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The Juliette Dress

As soon as the Juliette dress pattern was released, I knew I wanted to make one for Iris. It's not often that I sew with Liberty lawn, but for this dress, it just felt right. But before the fabric arrived, I realized that, of all of my girls, Iris had the most dresses.  So I tabled the dress (literally and figuratively) and decided to make a few outfits for my other girls first.

I always have lots of ideas brewing about what I hope to accomplish and had a long list of summer sewing goals. But my kids were sick a lot this summer - not all at once, but one at at time. Nearly every week, one of my kids has been sick. Combine that with the fact that Hazel gave up naps about a month ago, and my sewing time has been sparse.

I have found knitting to be a more practical and calming hobby during this season of caring for my little ones (and sick ones!) with a spirited, non-napping toddler always by my side. I can pick it up and knit a row here and there, without having to worry about Hazel grabbing my pins or rotary cutter. Learning knitting has been an exciting discovery in its own right.

Now it's already August and this fabric and pattern that I purchased back in May did, in fact, finally get made into a dress.

Iris is a string bean which means always modifying patterns to fit her long and lean body type. She's almost 6, but I cut the size 4 in width and then used the slash-and-spread method to add the length of the size 7.

I wanted the ruffle to be less gathered, so I cut the size 3 ruffle. I also wanted it to be a bit longer than the one I saw on the pattern, so I added an inch to the length. If I were to make this dress again, I'd like the ruffle to be even less gathered than it is, especially in the back. I'm not the most knowledgeable when it comes to making pattern modifications, so I'm not sure how I would make it less gathered while maintaining the curve and shape of the neckline. Do any of you sewing whizzes know how I'd do that?

The pattern came together beautifully. I love the addition of the pockets and the bias binding at the neckline. I chose the bias ties as my closure method (vs a button loop) and I love the charm of this method. I had previously never finished a neckline in this way.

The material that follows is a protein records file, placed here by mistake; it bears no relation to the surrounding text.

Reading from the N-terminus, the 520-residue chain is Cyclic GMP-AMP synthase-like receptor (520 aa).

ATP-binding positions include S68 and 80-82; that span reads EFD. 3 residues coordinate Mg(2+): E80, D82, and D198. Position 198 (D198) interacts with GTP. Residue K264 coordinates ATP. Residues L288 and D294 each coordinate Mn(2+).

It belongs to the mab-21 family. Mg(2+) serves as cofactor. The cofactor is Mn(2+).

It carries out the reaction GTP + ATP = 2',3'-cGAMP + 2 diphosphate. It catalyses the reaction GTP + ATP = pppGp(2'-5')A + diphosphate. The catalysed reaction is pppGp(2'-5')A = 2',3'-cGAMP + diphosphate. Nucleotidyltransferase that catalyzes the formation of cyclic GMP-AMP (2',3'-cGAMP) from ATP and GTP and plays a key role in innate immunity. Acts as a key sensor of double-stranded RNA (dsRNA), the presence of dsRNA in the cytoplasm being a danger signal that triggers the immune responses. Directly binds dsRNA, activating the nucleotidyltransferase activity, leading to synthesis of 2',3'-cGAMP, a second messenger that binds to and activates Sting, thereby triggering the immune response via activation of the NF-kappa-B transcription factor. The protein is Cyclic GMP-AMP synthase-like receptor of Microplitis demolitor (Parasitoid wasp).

The sleeveless version of this dress has facings. I appreciate the option to finish a garment without having to line it. It's cooler for our hot summers here in Texas. Also, I find dress linings can be a pain to iron. But I'm personally not a fan of underarm facings. They never lay right for me and are so difficult to iron even though I understitch them. So I ripped the seams and changed out the facing with bias binding instead. I had forgotten how much love the look of seams finished with bias binding.  (Here's an example.)

This summer, Indigo and I have been taking weekly(ish) knitting lessons. While we were away last Sunday afternoon, Dan was doing some organizing and found a floral crown making kit that I had bought for one of the girls for her birthday. They were so excited by this discovery and immediately got to work making their floral crowns.

Iris has been wearing hers ever since.


  1. The dress is so pretty! So sorry to hear that the kids were sick a lot. :( I wish I had the patience to knit. I am the world's slowest knitter ever. 😆 If you want no gathers in the collar, it would be easier to draft a new one. Let me know and I will walk you through it. It's not hard to do. :)

  2. This is such a sweet dress. I love the way you played with the collar. I want to make another one soon, a sleeveless version despite winter being only half through haha The dress will have to be layered for a while and I have been wondering if extra layers might move the facings out... Why did I not think about finishing the armholes with bias tape! Thank you for the idea :) Love the tie closure :) Gorgeous dress on a gorgeous girl :) And I can't believe she is nearly 6!